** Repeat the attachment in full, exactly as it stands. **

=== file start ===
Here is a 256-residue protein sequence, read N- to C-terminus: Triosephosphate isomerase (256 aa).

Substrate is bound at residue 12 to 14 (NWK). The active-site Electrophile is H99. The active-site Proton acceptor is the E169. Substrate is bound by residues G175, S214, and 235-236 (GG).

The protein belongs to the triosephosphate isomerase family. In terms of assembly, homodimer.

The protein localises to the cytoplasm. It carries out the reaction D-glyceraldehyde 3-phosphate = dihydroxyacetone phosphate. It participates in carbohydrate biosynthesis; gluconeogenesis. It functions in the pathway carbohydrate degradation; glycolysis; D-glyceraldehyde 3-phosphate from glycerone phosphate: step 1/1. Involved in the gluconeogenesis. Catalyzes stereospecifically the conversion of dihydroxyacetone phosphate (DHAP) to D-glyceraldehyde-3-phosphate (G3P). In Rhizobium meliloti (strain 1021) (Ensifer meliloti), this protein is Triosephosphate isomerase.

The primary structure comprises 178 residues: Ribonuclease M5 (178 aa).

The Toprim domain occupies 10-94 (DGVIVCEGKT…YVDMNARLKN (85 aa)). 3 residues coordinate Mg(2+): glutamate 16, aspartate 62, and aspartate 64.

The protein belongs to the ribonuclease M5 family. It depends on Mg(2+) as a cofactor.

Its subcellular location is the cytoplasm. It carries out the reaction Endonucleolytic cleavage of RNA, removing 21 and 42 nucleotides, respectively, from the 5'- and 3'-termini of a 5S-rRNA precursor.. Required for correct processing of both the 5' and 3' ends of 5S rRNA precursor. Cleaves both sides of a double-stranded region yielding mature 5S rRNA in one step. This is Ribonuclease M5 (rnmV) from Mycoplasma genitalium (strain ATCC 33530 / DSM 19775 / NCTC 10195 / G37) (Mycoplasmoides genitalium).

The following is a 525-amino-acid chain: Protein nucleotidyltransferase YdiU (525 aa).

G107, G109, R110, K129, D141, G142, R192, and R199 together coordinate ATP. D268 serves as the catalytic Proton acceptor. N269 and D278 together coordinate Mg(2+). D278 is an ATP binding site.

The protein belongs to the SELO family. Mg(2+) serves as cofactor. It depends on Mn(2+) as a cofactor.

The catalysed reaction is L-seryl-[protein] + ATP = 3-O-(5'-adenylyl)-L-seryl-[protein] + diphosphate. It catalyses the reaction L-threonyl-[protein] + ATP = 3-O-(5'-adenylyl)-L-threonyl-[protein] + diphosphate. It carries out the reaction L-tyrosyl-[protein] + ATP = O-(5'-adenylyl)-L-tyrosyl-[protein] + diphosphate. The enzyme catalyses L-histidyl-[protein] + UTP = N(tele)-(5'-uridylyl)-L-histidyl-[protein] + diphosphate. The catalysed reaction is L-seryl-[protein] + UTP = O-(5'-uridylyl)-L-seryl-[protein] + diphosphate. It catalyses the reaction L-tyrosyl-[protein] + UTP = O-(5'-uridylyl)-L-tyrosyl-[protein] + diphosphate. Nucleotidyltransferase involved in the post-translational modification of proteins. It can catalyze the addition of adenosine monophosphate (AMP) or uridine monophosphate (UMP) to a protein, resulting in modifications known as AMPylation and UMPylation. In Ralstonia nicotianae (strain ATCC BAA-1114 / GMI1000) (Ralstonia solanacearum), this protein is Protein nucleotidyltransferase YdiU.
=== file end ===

Here is a 256-residue protein sequence, read N- to C-terminus: Triosephosphate isomerase (256 aa).

Substrate is bound at residue 12 to 14 (NWK). The active-site Electrophile is H99. The active-site Proton acceptor is the E169. Substrate is bound by residues G175, S214, and 235-236 (GG).

The protein belongs to the triosephosphate isomerase family. In terms of assembly, homodimer.

The protein localises to the cytoplasm. It carries out the reaction D-glyceraldehyde 3-phosphate = dihydroxyacetone phosphate. It participates in carbohydrate biosynthesis; gluconeogenesis. It functions in the pathway carbohydrate degradation; glycolysis; D-glyceraldehyde 3-phosphate from glycerone phosphate: step 1/1. Involved in the gluconeogenesis. Catalyzes stereospecifically the conversion of dihydroxyacetone phosphate (DHAP) to D-glyceraldehyde-3-phosphate (G3P). In Rhizobium meliloti (strain 1021) (Ensifer meliloti), this protein is Triosephosphate isomerase.

The primary structure comprises 178 residues: Ribonuclease M5 (178 aa).

The Toprim domain occupies 10-94 (DGVIVCEGKT…YVDMNARLKN (85 aa)). 3 residues coordinate Mg(2+): glutamate 16, aspartate 62, and aspartate 64.

The protein belongs to the ribonuclease M5 family. It depends on Mg(2+) as a cofactor.

Its subcellular location is the cytoplasm. It carries out the reaction Endonucleolytic cleavage of RNA, removing 21 and 42 nucleotides, respectively, from the 5'- and 3'-termini of a 5S-rRNA precursor.. Required for correct processing of both the 5' and 3' ends of 5S rRNA precursor. Cleaves both sides of a double-stranded region yielding mature 5S rRNA in one step. This is Ribonuclease M5 (rnmV) from Mycoplasma genitalium (strain ATCC 33530 / DSM 19775 / NCTC 10195 / G37) (Mycoplasmoides genitalium).

The following is a 525-amino-acid chain: Protein nucleotidyltransferase YdiU (525 aa).

G107, G109, R110, K129, D141, G142, R192, and R199 together coordinate ATP. D268 serves as the catalytic Proton acceptor. N269 and D278 together coordinate Mg(2+). D278 is an ATP binding site.

The protein belongs to the SELO family. Mg(2+) serves as cofactor. It depends on Mn(2+) as a cofactor.

The catalysed reaction is L-seryl-[protein] + ATP = 3-O-(5'-adenylyl)-L-seryl-[protein] + diphosphate. It catalyses the reaction L-threonyl-[protein] + ATP = 3-O-(5'-adenylyl)-L-threonyl-[protein] + diphosphate. It carries out the reaction L-tyrosyl-[protein] + ATP = O-(5'-adenylyl)-L-tyrosyl-[protein] + diphosphate. The enzyme catalyses L-histidyl-[protein] + UTP = N(tele)-(5'-uridylyl)-L-histidyl-[protein] + diphosphate. The catalysed reaction is L-seryl-[protein] + UTP = O-(5'-uridylyl)-L-seryl-[protein] + diphosphate. It catalyses the reaction L-tyrosyl-[protein] + UTP = O-(5'-uridylyl)-L-tyrosyl-[protein] + diphosphate. Nucleotidyltransferase involved in the post-translational modification of proteins. It can catalyze the addition of adenosine monophosphate (AMP) or uridine monophosphate (UMP) to a protein, resulting in modifications known as AMPylation and UMPylation. In Ralstonia nicotianae (strain ATCC BAA-1114 / GMI1000) (Ralstonia solanacearum), this protein is Protein nucleotidyltransferase YdiU.